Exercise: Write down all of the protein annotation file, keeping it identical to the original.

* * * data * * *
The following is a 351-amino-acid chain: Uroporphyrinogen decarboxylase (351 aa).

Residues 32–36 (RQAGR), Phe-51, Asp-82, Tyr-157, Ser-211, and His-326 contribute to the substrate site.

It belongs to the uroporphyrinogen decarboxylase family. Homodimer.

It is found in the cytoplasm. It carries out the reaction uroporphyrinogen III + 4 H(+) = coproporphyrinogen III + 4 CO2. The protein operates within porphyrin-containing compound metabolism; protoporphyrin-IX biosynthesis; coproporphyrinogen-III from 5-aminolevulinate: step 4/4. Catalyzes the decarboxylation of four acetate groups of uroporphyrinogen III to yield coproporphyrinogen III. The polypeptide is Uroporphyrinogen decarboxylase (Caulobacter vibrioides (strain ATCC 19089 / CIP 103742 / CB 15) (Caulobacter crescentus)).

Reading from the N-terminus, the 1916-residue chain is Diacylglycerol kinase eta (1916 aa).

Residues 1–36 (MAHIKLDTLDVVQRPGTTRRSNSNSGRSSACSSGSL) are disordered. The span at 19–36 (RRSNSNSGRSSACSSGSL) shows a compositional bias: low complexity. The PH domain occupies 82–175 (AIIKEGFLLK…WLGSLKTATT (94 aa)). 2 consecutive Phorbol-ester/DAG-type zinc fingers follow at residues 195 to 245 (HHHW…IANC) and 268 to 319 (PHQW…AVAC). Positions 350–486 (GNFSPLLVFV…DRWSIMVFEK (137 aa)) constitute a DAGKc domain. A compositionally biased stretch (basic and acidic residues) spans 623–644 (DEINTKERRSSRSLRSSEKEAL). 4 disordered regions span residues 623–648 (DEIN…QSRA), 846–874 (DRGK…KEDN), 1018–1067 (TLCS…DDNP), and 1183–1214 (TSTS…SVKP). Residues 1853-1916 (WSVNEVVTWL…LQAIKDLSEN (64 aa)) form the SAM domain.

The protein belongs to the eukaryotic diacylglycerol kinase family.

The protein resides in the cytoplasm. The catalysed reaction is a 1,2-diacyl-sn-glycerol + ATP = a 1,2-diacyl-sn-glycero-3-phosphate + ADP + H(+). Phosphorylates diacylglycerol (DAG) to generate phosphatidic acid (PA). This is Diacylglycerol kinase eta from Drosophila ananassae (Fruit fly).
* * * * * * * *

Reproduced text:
The following is a 351-amino-acid chain: Uroporphyrinogen decarboxylase (351 aa).

Residues 32–36 (RQAGR), Phe-51, Asp-82, Tyr-157, Ser-211, and His-326 contribute to the substrate site.

It belongs to the uroporphyrinogen decarboxylase family. Homodimer.

It is found in the cytoplasm. It carries out the reaction uroporphyrinogen III + 4 H(+) = coproporphyrinogen III + 4 CO2. The protein operates within porphyrin-containing compound metabolism; protoporphyrin-IX biosynthesis; coproporphyrinogen-III from 5-aminolevulinate: step 4/4. Catalyzes the decarboxylation of four acetate groups of uroporphyrinogen III to yield coproporphyrinogen III. The polypeptide is Uroporphyrinogen decarboxylase (Caulobacter vibrioides (strain ATCC 19089 / CIP 103742 / CB 15) (Caulobacter crescentus)).

Reading from the N-terminus, the 1916-residue chain is Diacylglycerol kinase eta (1916 aa).

Residues 1–36 (MAHIKLDTLDVVQRPGTTRRSNSNSGRSSACSSGSL) are disordered. The span at 19–36 (RRSNSNSGRSSACSSGSL) shows a compositional bias: low complexity. The PH domain occupies 82–175 (AIIKEGFLLK…WLGSLKTATT (94 aa)). 2 consecutive Phorbol-ester/DAG-type zinc fingers follow at residues 195 to 245 (HHHW…IANC) and 268 to 319 (PHQW…AVAC). Positions 350–486 (GNFSPLLVFV…DRWSIMVFEK (137 aa)) constitute a DAGKc domain. A compositionally biased stretch (basic and acidic residues) spans 623–644 (DEINTKERRSSRSLRSSEKEAL). 4 disordered regions span residues 623–648 (DEIN…QSRA), 846–874 (DRGK…KEDN), 1018–1067 (TLCS…DDNP), and 1183–1214 (TSTS…SVKP). Residues 1853-1916 (WSVNEVVTWL…LQAIKDLSEN (64 aa)) form the SAM domain.

The protein belongs to the eukaryotic diacylglycerol kinase family.

The protein resides in the cytoplasm. The catalysed reaction is a 1,2-diacyl-sn-glycerol + ATP = a 1,2-diacyl-sn-glycero-3-phosphate + ADP + H(+). Phosphorylates diacylglycerol (DAG) to generate phosphatidic acid (PA). This is Diacylglycerol kinase eta from Drosophila ananassae (Fruit fly).